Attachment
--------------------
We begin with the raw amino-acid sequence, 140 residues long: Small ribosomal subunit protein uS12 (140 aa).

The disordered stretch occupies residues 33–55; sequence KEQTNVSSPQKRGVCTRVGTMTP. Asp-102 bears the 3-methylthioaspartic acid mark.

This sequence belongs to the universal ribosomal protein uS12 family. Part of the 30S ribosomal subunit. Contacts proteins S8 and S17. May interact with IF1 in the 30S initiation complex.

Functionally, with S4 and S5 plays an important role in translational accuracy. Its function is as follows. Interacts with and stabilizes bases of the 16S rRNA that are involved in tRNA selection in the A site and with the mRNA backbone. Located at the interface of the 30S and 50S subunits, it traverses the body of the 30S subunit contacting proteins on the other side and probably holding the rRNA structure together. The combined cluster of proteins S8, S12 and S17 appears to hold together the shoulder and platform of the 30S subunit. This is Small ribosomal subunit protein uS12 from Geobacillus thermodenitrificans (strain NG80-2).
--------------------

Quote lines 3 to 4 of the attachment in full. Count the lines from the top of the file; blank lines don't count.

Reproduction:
This sequence belongs to the universal ribosomal protein uS12 family. Part of the 30S ribosomal subunit. Contacts proteins S8 and S17. May interact with IF1 in the 30S initiation complex.

Functionally, with S4 and S5 plays an important role in translational accuracy. Its function is as follows. Interacts with and stabilizes bases of the 16S rRNA that are involved in tRNA selection in the A site and with the mRNA backbone. Located at the interface of the 30S and 50S subunits, it traverses the body of the 30S subunit contacting proteins on the other side and probably holding the rRNA structure together. The combined cluster of proteins S8, S12 and S17 appears to hold together the shoulder and platform of the 30S subunit. This is Small ribosomal subunit protein uS12 from Geobacillus thermodenitrificans (strain NG80-2).